In Educational Technology Review
Summer 1997, no. 6, in press
Dr. Mimi Recker
Victoria University of Wellington
P.O. Box 600
Wellington, New Zealand
As perhaps the world's largest information organisation, education stands to profit greatly from new information and communication technologies. This potential has translated into a great deal of development targeted at education -- unfortunately often accompanied by a great deal of overhyped claims. In this paper, I argue that many of these claims are in fact category errors and ignore fundamental problems facing education today. Moreover, new technology approaches are often driven by high-tech interests, rather than educationalists concerns. As an alternative, I present a layered framework, which integrates a bottom-up view of Information Technology usage and a top-down view of education. This conceptual framework helps identify appropriate and judicious use of new information technologies and clarify the kind of educational opportunities they support.
As perhaps the world's largest information organisation, education stands to profit greatly from new information and communication technologies (Hamalinen, Whinston, and Vishik, 1996). This potential has translated into a great deal of development targeted at education -- unfortunately often accompanied by a great deal of hype. As a result, we see bold claims such as:
In this paper, I examine some of the assumptions underlying these kinds of claims. In particular, I argue that many are in fact category errors and ignore fundamental problems facing education today. Moreover, these new approaches are often driven by high-tech interests, rather than educationalists concerns.
As an alternative, I present a layered framework, which integrates a bottom-up view of Information Technology usage and a top-down view of education. This conceptual framework helps identify appropriate and judicious use of new information technologies and clarify the kind of educational opportunities they support.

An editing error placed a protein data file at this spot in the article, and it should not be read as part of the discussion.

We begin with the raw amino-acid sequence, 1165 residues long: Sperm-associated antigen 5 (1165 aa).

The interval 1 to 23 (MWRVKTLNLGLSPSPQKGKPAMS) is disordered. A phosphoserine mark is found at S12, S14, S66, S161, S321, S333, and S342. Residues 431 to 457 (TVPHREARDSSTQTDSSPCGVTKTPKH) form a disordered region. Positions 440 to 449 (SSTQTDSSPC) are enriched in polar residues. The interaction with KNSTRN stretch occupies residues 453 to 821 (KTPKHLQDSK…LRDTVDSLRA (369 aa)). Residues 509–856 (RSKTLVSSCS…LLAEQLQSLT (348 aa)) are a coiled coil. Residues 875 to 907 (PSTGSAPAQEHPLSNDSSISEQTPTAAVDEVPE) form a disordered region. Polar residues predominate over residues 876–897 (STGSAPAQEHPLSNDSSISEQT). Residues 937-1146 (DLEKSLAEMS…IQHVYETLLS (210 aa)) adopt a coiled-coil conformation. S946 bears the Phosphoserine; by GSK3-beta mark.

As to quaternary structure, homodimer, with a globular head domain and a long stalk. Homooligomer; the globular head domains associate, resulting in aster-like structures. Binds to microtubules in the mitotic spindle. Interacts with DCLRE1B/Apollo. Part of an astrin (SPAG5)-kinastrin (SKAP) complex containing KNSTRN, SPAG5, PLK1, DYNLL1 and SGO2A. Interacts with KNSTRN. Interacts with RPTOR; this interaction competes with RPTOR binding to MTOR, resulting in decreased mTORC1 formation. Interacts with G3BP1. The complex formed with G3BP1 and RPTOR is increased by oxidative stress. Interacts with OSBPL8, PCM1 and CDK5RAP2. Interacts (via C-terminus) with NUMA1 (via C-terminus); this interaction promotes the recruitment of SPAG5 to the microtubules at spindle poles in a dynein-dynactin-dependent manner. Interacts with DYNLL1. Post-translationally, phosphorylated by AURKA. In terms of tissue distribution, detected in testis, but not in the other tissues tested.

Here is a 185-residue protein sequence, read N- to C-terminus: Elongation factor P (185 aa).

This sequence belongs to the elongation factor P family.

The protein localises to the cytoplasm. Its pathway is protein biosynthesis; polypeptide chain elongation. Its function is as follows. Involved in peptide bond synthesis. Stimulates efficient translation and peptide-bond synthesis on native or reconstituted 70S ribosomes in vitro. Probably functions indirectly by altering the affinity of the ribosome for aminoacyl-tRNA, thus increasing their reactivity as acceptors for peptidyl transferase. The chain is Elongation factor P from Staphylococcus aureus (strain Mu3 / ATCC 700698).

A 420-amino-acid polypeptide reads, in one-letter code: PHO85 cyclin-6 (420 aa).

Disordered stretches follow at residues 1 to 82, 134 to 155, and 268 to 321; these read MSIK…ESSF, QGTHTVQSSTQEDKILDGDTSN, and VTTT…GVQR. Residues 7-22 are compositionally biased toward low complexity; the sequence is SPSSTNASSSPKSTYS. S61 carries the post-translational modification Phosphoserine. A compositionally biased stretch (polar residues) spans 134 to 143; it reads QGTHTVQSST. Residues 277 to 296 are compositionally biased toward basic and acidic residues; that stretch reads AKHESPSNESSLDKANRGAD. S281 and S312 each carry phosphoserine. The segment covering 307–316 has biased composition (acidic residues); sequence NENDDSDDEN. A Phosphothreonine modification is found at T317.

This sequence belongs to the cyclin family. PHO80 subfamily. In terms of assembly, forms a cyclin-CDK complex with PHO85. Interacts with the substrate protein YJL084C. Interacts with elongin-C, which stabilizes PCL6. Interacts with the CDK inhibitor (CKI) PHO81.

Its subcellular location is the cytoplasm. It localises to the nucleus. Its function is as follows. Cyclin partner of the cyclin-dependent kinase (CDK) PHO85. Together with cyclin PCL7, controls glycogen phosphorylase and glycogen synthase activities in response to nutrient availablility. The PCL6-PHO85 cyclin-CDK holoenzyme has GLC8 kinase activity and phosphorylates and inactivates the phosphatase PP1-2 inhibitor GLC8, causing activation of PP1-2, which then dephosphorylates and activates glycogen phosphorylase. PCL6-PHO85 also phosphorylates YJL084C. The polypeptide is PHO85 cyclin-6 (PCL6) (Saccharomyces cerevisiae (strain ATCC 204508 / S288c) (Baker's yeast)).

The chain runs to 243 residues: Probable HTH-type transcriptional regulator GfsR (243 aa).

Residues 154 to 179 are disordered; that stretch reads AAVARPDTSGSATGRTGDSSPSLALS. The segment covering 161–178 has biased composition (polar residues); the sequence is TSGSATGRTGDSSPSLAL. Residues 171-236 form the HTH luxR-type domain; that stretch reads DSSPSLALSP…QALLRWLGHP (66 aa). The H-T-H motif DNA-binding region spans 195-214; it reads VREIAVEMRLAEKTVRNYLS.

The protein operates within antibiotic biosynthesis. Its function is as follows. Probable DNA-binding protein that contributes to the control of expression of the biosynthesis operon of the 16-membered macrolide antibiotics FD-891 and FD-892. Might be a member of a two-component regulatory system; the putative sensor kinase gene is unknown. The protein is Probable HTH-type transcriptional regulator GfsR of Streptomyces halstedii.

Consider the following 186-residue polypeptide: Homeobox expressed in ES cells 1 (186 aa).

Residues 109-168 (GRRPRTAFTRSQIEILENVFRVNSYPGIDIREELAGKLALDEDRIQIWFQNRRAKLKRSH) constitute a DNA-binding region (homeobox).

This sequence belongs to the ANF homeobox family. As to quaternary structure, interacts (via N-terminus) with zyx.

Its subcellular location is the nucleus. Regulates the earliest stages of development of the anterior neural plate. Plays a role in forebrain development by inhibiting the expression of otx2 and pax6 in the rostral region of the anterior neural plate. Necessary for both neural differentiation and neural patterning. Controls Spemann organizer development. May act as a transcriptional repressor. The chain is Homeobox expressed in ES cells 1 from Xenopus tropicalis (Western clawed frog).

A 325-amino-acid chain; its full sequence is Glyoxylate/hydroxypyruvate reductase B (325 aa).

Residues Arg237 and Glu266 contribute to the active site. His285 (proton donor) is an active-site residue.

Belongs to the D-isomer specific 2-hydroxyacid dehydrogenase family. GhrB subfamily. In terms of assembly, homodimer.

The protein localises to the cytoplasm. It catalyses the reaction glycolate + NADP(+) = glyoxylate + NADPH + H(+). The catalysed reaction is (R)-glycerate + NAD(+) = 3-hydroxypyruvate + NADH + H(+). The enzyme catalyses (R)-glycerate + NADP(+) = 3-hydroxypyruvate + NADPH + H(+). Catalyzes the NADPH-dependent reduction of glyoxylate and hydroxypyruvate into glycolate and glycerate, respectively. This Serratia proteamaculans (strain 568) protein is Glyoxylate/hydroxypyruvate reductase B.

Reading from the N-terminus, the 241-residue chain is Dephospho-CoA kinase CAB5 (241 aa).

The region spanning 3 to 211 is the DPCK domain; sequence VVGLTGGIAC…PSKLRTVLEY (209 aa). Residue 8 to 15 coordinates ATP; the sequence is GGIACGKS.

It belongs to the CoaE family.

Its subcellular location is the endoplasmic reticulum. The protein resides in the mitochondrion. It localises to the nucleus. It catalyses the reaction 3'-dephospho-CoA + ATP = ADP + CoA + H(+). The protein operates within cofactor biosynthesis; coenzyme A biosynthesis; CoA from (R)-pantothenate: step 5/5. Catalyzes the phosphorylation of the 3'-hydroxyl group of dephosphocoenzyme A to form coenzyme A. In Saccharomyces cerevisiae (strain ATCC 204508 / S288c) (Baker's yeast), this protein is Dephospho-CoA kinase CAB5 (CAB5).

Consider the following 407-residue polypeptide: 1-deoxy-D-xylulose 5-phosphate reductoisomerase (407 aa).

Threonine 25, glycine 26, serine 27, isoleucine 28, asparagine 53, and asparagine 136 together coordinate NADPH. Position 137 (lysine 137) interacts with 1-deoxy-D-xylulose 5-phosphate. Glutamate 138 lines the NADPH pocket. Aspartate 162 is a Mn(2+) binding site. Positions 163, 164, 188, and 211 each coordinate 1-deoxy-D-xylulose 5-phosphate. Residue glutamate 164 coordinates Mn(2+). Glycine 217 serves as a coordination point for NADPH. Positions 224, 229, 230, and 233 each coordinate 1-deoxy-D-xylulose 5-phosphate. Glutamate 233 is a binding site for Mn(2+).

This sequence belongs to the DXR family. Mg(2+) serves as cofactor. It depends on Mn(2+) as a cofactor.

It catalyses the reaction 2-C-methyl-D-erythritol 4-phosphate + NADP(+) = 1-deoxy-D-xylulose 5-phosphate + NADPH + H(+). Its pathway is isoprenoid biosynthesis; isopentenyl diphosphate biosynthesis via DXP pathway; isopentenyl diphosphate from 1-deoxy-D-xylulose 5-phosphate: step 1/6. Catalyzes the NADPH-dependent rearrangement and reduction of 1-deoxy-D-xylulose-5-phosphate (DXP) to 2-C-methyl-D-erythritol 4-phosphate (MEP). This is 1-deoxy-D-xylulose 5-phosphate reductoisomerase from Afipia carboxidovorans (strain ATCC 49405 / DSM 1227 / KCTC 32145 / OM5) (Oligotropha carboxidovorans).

Figure 1 shows the layers comprising the framework. These layers are 1) delivery of material, 2) media, 3) computational activities within educational technology, 4) modes of communication, and finally, 4) the learning phase. The bottom layers concern IT technologies and approaches, whereas the top layers involve educational issues. In the following sections I define and describe each layer, and illustrate with educationally-relevant examples.
The delivery layer involves how information technology is used to transmit educational materials between learners, teachers, and providers. For example, technologies such as CD-ROMs and computer networking technology all support delivery of educational material.
The delivery vehicle currently receiving the most hype is, of course, the Internet. A popular metaphor for the Internet is the 'information super-highway.' To me, this metaphor conveys the image of someone driving a convertible Porsche with the stereo turned up and wind-blown hair, as she cruises down the wide open lanes. But, in reality, the Internet is not at all like that. In fact, it's really more like driving around the hilly town I live in, Wellington, with its small, narrow, slow, and twisty streets where I often get lost.